Don't ask me where I'm from. My homeland is faraway on the other side of the world. I'm here for the olive trees, the little chipping birds, the merrily coursing streams in the valley, and the cavemen mentioned in the books of San Mao.
In the Summer of 2008, I had an opportunity to visit Gran Canaria Island.
Gran Canaria is one of Spain's Canary Islands, off northwestern Africa. It's wellknown for it's black lava and white sand beaches.
Its capital city, Las Palmas, is located in the northeastern part of the island. After a 26-hour flight, in a summer morning, we found ourselves in this exotic place.
The beach in the above picure is Playa De Las Canteras. It's the largest beach in the city. I swam there every afternoon after my daily adeventury. The large building on the bottom left corner is Alfredo Kraus Auditorium, a fortress-like structure overlooking the beach. My husband had meetings there every day.
Guayadeque ravine and cave homes were my first day trip after a two-day rest and recovery from jetlag. The valley follows N-W/S-E direction, and separates the two Spanish municipalities of Ingenio and Aguimes.
The Guayadeque stream flows along the bottom of the valley. It's a very refeshing to see a little stream merrily flowing in the middle of the hot, desert-like valley. I still remember the feeling when I sat at the bank of the stream listening to the pleasant water running sound after a long hike from the nearest city into the place where the cave homes are. I sat there thinking about how San Mao was feeling when she was there. Somehow, I felt I could relate myself to her.
Cave church at cave village Barranco De Guayadeque. I was there and stood at the front doorway taking this picture.
One of the cave homes.
This house was open for visitors to view.
Spain is famous for its ham. :)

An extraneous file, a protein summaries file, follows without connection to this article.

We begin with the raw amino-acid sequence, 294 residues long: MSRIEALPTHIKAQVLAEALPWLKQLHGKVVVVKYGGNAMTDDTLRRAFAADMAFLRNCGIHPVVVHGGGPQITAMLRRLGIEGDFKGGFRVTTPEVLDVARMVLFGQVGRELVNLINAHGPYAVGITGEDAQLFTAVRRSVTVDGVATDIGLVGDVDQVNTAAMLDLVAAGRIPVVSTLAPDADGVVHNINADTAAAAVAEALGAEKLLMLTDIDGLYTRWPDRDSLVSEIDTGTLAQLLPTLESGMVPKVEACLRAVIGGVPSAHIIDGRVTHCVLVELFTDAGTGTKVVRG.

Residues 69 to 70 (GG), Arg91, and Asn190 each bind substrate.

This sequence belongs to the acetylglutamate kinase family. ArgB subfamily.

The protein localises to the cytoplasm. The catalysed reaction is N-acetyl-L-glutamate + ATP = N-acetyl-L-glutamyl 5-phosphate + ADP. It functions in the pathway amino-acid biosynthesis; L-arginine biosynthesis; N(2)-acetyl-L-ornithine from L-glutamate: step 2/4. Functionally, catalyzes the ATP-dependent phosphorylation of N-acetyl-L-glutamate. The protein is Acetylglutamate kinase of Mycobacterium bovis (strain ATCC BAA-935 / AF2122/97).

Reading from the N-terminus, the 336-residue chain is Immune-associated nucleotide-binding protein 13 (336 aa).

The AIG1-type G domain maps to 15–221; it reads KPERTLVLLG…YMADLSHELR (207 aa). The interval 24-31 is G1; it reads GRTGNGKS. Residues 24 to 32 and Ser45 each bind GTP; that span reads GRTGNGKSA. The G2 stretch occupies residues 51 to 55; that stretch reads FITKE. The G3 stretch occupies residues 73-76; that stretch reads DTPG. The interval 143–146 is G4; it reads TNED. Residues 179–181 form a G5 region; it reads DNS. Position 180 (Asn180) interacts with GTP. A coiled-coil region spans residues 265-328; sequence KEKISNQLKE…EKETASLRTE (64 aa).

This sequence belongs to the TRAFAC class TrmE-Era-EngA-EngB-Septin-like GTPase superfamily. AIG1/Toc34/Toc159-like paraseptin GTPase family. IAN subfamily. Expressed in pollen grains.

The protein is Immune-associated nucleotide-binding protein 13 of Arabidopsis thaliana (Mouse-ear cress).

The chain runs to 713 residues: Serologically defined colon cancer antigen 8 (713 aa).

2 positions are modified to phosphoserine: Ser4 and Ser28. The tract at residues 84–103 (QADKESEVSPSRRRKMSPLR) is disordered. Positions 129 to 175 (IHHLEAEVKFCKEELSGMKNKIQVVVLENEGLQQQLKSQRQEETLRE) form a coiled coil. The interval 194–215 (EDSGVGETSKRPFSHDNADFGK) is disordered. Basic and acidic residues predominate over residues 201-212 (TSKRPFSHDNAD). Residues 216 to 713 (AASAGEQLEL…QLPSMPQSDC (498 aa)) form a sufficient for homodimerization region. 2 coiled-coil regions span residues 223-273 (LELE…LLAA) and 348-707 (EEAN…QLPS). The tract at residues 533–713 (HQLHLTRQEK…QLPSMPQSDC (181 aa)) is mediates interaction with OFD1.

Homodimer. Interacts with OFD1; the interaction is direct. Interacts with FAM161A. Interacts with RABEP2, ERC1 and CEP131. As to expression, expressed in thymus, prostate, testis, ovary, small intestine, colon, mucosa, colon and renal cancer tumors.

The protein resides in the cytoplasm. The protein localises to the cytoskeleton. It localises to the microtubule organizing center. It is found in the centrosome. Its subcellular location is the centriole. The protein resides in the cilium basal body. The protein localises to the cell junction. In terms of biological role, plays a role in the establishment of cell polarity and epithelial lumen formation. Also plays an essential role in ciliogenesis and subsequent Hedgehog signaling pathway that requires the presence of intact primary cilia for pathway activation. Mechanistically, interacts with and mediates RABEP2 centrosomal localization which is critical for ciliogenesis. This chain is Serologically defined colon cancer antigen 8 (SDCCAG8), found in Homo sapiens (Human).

This is a cave restaurant (El Centro) at Montana de las tirras, located at the head of the Guayadeque ravine. This young man was working there that day when I visited that place. I ate lunch there. There were not many visitors. I asked him if I could take a picture of him and his restaurant. He graciously posed for me.
After lunch, I sat by the stream for a while and did some more hike around that area, then headed back to the small town to catch a bus going back to Las Palmas. I don't speak any Spanish, only a few words. I traveled alone only carrying a map of Gran Canaria and my backpack.
Sand dunes at Maspalomas.
The Maspolamas Dunes are sand dunes located on the south coast of the island of Gran Canaria. They have been protected as a nature reserve since 1987. They were formed by sand from the now subdued marine shelf, when it was laid dry during the last ice age and the wind blew the sand towards the coast of the island.
On second day trip, I took a bus from Las Palmas all the way down to the south tip of the Island, where Maspalomas is located. After getting off the bus, I tred through the sand dunes as if I were waling in a desert. Beyond the sand dunes is the Atlantic Ocean. The beaches there are gorgeous.
But be prepared, this is a nude beach. When walking down to the beach from the sand dunes, I was greeted by a group of naked people. Luckily, I went to a couple of nude beaches before, so I was not so shocked as the first time when I saw naked people walking towards me on a beach. I still vividly remember the first time when that happened. I turned around and ran back to my husband (then boyfriend) who was a few steps behind me.
That concluded my a few days of visit to Gran Canaria. If one day you have a chance to go there, don't forget to take a hike in the Guayadeque Ravine, visit the beaches at Maspalomas, and of course the capital city of Las Palomas!
Olive Tree (橄榄树）Covers Chi Yu
I'm having a very sad day. I was not able to do any work this morning, so I decided to work on this to distract myself from the sad thing. Life is still beautiful!